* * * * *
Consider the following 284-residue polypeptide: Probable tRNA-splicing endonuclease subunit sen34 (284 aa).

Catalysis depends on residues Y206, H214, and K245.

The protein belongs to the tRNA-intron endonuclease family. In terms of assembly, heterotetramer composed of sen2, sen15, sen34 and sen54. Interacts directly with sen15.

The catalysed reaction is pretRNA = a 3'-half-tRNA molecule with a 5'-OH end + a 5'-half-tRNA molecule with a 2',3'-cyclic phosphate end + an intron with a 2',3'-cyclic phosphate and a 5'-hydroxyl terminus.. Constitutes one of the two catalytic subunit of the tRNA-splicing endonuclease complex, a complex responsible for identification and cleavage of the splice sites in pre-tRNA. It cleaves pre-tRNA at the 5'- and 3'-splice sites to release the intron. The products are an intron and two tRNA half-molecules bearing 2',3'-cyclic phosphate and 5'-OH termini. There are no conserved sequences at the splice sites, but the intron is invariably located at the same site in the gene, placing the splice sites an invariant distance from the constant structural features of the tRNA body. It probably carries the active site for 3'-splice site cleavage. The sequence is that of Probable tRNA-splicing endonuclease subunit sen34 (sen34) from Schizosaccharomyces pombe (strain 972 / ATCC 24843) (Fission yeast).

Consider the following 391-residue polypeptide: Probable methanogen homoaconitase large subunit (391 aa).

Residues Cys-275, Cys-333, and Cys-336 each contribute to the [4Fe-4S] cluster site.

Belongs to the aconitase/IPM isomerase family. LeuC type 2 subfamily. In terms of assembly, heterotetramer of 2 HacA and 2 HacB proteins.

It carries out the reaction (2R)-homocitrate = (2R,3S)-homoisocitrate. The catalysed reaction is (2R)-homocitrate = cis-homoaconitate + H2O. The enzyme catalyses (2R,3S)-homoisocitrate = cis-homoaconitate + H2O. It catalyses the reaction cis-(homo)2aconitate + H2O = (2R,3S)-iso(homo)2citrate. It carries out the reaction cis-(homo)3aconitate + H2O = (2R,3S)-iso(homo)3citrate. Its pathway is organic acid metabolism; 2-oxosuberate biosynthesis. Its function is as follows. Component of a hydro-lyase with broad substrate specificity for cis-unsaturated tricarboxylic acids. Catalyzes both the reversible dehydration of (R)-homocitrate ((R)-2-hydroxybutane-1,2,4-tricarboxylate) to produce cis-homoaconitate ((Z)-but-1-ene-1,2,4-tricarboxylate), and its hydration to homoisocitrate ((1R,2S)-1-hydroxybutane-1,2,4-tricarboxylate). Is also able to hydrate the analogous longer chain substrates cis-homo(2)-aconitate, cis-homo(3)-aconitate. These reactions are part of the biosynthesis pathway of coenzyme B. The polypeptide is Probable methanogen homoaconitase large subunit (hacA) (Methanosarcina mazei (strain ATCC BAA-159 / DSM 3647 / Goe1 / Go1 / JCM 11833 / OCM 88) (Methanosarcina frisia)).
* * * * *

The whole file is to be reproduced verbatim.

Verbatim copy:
Consider the following 284-residue polypeptide: Probable tRNA-splicing endonuclease subunit sen34 (284 aa).

Catalysis depends on residues Y206, H214, and K245.

The protein belongs to the tRNA-intron endonuclease family. In terms of assembly, heterotetramer composed of sen2, sen15, sen34 and sen54. Interacts directly with sen15.

The catalysed reaction is pretRNA = a 3'-half-tRNA molecule with a 5'-OH end + a 5'-half-tRNA molecule with a 2',3'-cyclic phosphate end + an intron with a 2',3'-cyclic phosphate and a 5'-hydroxyl terminus.. Constitutes one of the two catalytic subunit of the tRNA-splicing endonuclease complex, a complex responsible for identification and cleavage of the splice sites in pre-tRNA. It cleaves pre-tRNA at the 5'- and 3'-splice sites to release the intron. The products are an intron and two tRNA half-molecules bearing 2',3'-cyclic phosphate and 5'-OH termini. There are no conserved sequences at the splice sites, but the intron is invariably located at the same site in the gene, placing the splice sites an invariant distance from the constant structural features of the tRNA body. It probably carries the active site for 3'-splice site cleavage. The sequence is that of Probable tRNA-splicing endonuclease subunit sen34 (sen34) from Schizosaccharomyces pombe (strain 972 / ATCC 24843) (Fission yeast).

Consider the following 391-residue polypeptide: Probable methanogen homoaconitase large subunit (391 aa).

Residues Cys-275, Cys-333, and Cys-336 each contribute to the [4Fe-4S] cluster site.

Belongs to the aconitase/IPM isomerase family. LeuC type 2 subfamily. In terms of assembly, heterotetramer of 2 HacA and 2 HacB proteins.

It carries out the reaction (2R)-homocitrate = (2R,3S)-homoisocitrate. The catalysed reaction is (2R)-homocitrate = cis-homoaconitate + H2O. The enzyme catalyses (2R,3S)-homoisocitrate = cis-homoaconitate + H2O. It catalyses the reaction cis-(homo)2aconitate + H2O = (2R,3S)-iso(homo)2citrate. It carries out the reaction cis-(homo)3aconitate + H2O = (2R,3S)-iso(homo)3citrate. Its pathway is organic acid metabolism; 2-oxosuberate biosynthesis. Its function is as follows. Component of a hydro-lyase with broad substrate specificity for cis-unsaturated tricarboxylic acids. Catalyzes both the reversible dehydration of (R)-homocitrate ((R)-2-hydroxybutane-1,2,4-tricarboxylate) to produce cis-homoaconitate ((Z)-but-1-ene-1,2,4-tricarboxylate), and its hydration to homoisocitrate ((1R,2S)-1-hydroxybutane-1,2,4-tricarboxylate). Is also able to hydrate the analogous longer chain substrates cis-homo(2)-aconitate, cis-homo(3)-aconitate. These reactions are part of the biosynthesis pathway of coenzyme B. The polypeptide is Probable methanogen homoaconitase large subunit (hacA) (Methanosarcina mazei (strain ATCC BAA-159 / DSM 3647 / Goe1 / Go1 / JCM 11833 / OCM 88) (Methanosarcina frisia)).